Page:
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PRESSMEDDELANDE

Press release
8 O ctober 2013

The Nobel Prize in Physics 2013


The Royal Swedish Academy of Sciences has decided to award the Nobel Prize in Physics for 2013 to

Franois Englert

Universit Libre de Bruxelles, Brussels, Belgium

Peter W. Higgs

University of Edinburgh, UK

for the theoretical discovery of a mechanism that contributes to our understanding of the origin of mass of subatomic particles, and which recently was confirmed through the discovery of the predicted fundamental particle, by the ATLAS and CMS experiments at CERNs Large Hadron Collider

Here, at last!
Franois Englert and Peter W. Higgs are jointly awarded the Nobel Prize in Physics 2013 for the theory of how particles acquire mass. In 1964, they proposed the theory independently of each other (Englert together with his now deceased colleague Robert Brout). In 2012, their ideas were confirmed by the discovery of a so called Higgs particle at the CERN laboratory outside Geneva in Switzerland. The awarded theory is a central part of the Standard Model of particle physics that describes how the world is constructed. According to the Standard Model, every thing, from flowers and people to stars and planets, consists of just a few building blocks: matter particles. These particles are governed by forces mediated by force particles that make sure everything works as it should. The entire Standard Model also rests on the existence of a special kind of particle: the Higgs particle. This particle originates from an invisible field that fills up all space. Even when the universe seems empty this field is there. Without it, we would not exist, because it is from contact with the field that particles acquire mass. The theory proposed by Englert and Higgs describes this process. On 4 July 2012, at the CERN laboratory for particle physics, the theory was confirmed by the discovery of a Higgs particle. CERNs particle collider, LHC (Large Hadron Collider), is probably the largest and the most complex machine ever constructed by humans. Two research groups of some 3,000 scientists each, ATLAS and CMS, managed to extract the Higgs particle from billions of particle collisions in the LHC. Even though it is a great achievement to have found the Higgs particle the missing piece in the Standard Model puzzle the Standard Model is not the final piece in the cosmic puzzle. One of the reasons for this is that the Standard Model treats certain particles, neutrinos, as being virtually massless, whereas recent studies show that they actually do have mass. Another reason is that the model only describes visible matter, which only accounts for one fifth of all matter in the cosmos. To find the mysterious dark matter is one of the objectives as scientists continue the chase of unknown particles at CERN.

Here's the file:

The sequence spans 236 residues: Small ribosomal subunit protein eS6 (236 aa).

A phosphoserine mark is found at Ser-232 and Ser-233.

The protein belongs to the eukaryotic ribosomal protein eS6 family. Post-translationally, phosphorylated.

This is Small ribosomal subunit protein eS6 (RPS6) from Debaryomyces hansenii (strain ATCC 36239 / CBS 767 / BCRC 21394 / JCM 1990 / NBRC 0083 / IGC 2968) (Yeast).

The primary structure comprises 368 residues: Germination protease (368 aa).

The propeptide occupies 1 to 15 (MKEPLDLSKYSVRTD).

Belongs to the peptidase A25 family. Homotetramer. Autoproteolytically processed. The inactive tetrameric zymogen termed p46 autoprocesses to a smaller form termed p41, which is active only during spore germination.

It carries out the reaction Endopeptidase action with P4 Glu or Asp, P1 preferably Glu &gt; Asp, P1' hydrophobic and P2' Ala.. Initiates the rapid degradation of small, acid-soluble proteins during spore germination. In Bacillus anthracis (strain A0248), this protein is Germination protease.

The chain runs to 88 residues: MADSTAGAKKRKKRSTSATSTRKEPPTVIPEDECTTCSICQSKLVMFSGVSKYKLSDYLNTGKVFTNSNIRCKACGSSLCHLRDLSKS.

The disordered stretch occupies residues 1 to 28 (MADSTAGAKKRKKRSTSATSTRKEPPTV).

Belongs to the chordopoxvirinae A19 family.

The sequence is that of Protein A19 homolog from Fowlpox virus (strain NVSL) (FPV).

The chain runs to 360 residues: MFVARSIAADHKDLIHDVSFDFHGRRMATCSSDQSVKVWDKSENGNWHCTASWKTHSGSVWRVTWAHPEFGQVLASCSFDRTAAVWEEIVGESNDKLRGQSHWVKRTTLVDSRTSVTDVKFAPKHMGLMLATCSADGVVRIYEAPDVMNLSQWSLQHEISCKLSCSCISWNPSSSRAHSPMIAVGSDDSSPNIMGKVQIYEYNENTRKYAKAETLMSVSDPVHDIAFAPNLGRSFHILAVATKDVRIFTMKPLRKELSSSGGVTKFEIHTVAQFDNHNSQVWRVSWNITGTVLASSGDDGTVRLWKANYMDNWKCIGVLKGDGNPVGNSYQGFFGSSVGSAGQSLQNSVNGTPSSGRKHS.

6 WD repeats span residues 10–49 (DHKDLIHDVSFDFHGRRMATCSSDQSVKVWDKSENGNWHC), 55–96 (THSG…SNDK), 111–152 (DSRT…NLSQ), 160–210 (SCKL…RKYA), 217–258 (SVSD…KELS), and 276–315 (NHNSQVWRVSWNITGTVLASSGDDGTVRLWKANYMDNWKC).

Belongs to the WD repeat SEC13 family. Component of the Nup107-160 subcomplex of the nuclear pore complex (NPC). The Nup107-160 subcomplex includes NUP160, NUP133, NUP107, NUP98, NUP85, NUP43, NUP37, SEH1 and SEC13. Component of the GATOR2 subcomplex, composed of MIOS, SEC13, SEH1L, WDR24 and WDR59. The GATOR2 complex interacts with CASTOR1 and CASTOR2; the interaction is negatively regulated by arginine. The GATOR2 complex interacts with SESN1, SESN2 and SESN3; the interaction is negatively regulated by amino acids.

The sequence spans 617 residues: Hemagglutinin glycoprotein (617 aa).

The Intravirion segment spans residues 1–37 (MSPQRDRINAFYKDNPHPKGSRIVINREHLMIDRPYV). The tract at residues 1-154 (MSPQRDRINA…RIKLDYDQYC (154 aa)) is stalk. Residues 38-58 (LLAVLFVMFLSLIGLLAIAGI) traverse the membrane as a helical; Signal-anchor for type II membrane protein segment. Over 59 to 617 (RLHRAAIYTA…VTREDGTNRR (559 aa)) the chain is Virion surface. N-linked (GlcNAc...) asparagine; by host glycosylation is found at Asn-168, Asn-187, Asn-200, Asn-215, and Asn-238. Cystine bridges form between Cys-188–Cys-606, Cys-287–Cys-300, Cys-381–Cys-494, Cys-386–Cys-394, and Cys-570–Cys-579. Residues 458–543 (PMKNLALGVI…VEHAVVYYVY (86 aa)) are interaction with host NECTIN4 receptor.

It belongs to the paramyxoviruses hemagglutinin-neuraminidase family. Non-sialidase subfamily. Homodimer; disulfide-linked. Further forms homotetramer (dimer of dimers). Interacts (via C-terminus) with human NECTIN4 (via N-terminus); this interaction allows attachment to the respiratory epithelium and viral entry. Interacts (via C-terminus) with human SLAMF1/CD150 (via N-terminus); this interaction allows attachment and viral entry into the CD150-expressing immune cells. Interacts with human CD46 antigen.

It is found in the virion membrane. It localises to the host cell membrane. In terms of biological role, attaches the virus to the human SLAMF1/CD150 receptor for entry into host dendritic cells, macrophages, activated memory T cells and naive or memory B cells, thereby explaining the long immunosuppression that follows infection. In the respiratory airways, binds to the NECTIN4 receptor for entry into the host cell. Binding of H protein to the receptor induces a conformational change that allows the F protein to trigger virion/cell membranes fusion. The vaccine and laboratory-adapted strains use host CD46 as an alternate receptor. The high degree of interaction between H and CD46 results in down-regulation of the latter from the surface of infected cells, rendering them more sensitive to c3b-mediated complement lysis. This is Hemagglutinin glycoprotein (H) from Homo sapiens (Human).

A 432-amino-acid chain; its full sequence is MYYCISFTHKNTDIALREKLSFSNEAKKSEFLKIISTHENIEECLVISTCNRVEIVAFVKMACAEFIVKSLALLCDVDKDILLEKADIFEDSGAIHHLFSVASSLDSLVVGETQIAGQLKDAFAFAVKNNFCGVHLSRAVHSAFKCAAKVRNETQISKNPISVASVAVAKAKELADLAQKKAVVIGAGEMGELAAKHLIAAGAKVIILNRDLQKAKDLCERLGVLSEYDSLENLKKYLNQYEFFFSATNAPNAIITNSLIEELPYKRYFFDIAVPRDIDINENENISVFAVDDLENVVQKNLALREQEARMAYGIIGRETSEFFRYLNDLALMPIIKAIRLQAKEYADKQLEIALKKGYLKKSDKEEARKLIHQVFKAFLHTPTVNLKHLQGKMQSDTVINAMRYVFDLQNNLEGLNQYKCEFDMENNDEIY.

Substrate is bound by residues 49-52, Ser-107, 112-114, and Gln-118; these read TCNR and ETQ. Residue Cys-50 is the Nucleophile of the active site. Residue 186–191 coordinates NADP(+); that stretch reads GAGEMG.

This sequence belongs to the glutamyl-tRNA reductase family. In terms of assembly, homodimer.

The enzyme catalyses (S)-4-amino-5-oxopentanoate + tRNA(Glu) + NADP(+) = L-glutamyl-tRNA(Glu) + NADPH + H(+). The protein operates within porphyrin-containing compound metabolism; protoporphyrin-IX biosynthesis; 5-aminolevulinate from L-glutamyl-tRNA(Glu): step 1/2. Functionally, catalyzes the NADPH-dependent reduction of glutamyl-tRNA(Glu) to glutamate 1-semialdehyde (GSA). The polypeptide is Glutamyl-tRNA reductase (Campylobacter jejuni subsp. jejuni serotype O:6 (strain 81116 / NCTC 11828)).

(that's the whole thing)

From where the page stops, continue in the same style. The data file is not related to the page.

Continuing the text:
Franois Englert, Belgian citizen. Born 1932 in Etterbeek, Belgium. Ph.D. 1959 from Universit Libre de Bruxelles, Brussels, Belgium. Professor Emeritus at Universit Libre de Bruxelles, Brussels, Belgium. www.ulb.ac.be/sciences/physth/people_FEnglert.html Peter W. Higgs, UK citizen. Born 1929 in Newcastle upon Tyne, UK. Ph.D. 1954 from Kings College, University of London, UK. Professor emeritus at University of Edinburgh, UK. www.ph.ed.ac.uk/higgs/

Nobel Prize is a registered trademark of the Nobel Foundation.

Prize amount: SEK 8 million, to be shared equally between the Laureates. Further information: http://kva.se and http://nobelprize.org Contacts: Perina Stjernlf, Press Officer, Phone +46 8 673 95 44, +46 70 673 96 50, perina.stjernlof@kva.se Annika Moberg, Editor, Phone +46 8 673 95 22, +46 70 325 32 18, annika.moberg@kva.se
The Royal Swedish Academy of Sciences, founded in 1739, is an independent organization whose overall objective is to promote the sciences and strengthen their influence in society. The Academy takes special responsibility for the natural sciences and mathematics, but endeavours to promote the exchange of ideas between various disciplines.

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